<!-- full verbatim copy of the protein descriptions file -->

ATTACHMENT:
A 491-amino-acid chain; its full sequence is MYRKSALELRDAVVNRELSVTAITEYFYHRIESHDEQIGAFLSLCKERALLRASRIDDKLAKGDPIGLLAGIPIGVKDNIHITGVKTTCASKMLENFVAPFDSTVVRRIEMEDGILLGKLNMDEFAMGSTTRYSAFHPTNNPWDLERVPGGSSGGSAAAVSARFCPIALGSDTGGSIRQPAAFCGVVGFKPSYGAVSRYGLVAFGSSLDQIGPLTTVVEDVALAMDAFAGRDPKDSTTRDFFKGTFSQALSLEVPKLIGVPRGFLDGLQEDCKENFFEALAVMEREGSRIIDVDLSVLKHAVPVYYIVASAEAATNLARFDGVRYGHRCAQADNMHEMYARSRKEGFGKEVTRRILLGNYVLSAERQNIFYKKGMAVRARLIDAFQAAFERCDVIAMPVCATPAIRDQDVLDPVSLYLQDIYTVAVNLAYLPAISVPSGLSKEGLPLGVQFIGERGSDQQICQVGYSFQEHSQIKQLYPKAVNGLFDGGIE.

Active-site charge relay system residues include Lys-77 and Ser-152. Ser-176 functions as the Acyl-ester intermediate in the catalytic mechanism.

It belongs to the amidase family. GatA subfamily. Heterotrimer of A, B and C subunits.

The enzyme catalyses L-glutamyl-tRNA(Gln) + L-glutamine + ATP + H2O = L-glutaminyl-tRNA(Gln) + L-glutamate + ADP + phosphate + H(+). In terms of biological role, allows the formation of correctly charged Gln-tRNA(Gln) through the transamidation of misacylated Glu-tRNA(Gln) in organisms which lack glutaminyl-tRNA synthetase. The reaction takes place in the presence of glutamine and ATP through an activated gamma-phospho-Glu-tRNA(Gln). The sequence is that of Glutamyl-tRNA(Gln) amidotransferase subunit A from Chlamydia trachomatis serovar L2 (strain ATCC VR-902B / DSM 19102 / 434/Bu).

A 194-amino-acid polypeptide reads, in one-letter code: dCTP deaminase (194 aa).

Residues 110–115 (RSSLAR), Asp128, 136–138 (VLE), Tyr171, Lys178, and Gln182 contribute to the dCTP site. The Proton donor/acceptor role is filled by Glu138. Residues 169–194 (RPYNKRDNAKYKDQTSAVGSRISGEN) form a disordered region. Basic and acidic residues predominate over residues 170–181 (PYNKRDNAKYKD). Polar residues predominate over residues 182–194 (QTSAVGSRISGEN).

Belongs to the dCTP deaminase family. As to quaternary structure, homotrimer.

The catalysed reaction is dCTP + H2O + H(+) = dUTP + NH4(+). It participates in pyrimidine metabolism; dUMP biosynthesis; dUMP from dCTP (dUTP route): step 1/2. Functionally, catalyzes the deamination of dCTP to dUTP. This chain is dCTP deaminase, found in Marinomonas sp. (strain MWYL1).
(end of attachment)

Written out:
A 491-amino-acid chain; its full sequence is MYRKSALELRDAVVNRELSVTAITEYFYHRIESHDEQIGAFLSLCKERALLRASRIDDKLAKGDPIGLLAGIPIGVKDNIHITGVKTTCASKMLENFVAPFDSTVVRRIEMEDGILLGKLNMDEFAMGSTTRYSAFHPTNNPWDLERVPGGSSGGSAAAVSARFCPIALGSDTGGSIRQPAAFCGVVGFKPSYGAVSRYGLVAFGSSLDQIGPLTTVVEDVALAMDAFAGRDPKDSTTRDFFKGTFSQALSLEVPKLIGVPRGFLDGLQEDCKENFFEALAVMEREGSRIIDVDLSVLKHAVPVYYIVASAEAATNLARFDGVRYGHRCAQADNMHEMYARSRKEGFGKEVTRRILLGNYVLSAERQNIFYKKGMAVRARLIDAFQAAFERCDVIAMPVCATPAIRDQDVLDPVSLYLQDIYTVAVNLAYLPAISVPSGLSKEGLPLGVQFIGERGSDQQICQVGYSFQEHSQIKQLYPKAVNGLFDGGIE.

Active-site charge relay system residues include Lys-77 and Ser-152. Ser-176 functions as the Acyl-ester intermediate in the catalytic mechanism.

It belongs to the amidase family. GatA subfamily. Heterotrimer of A, B and C subunits.

The enzyme catalyses L-glutamyl-tRNA(Gln) + L-glutamine + ATP + H2O = L-glutaminyl-tRNA(Gln) + L-glutamate + ADP + phosphate + H(+). In terms of biological role, allows the formation of correctly charged Gln-tRNA(Gln) through the transamidation of misacylated Glu-tRNA(Gln) in organisms which lack glutaminyl-tRNA synthetase. The reaction takes place in the presence of glutamine and ATP through an activated gamma-phospho-Glu-tRNA(Gln). The sequence is that of Glutamyl-tRNA(Gln) amidotransferase subunit A from Chlamydia trachomatis serovar L2 (strain ATCC VR-902B / DSM 19102 / 434/Bu).

A 194-amino-acid polypeptide reads, in one-letter code: dCTP deaminase (194 aa).

Residues 110–115 (RSSLAR), Asp128, 136–138 (VLE), Tyr171, Lys178, and Gln182 contribute to the dCTP site. The Proton donor/acceptor role is filled by Glu138. Residues 169–194 (RPYNKRDNAKYKDQTSAVGSRISGEN) form a disordered region. Basic and acidic residues predominate over residues 170–181 (PYNKRDNAKYKD). Polar residues predominate over residues 182–194 (QTSAVGSRISGEN).

Belongs to the dCTP deaminase family. As to quaternary structure, homotrimer.

The catalysed reaction is dCTP + H2O + H(+) = dUTP + NH4(+). It participates in pyrimidine metabolism; dUMP biosynthesis; dUMP from dCTP (dUTP route): step 1/2. Functionally, catalyzes the deamination of dCTP to dUTP. This chain is dCTP deaminase, found in Marinomonas sp. (strain MWYL1).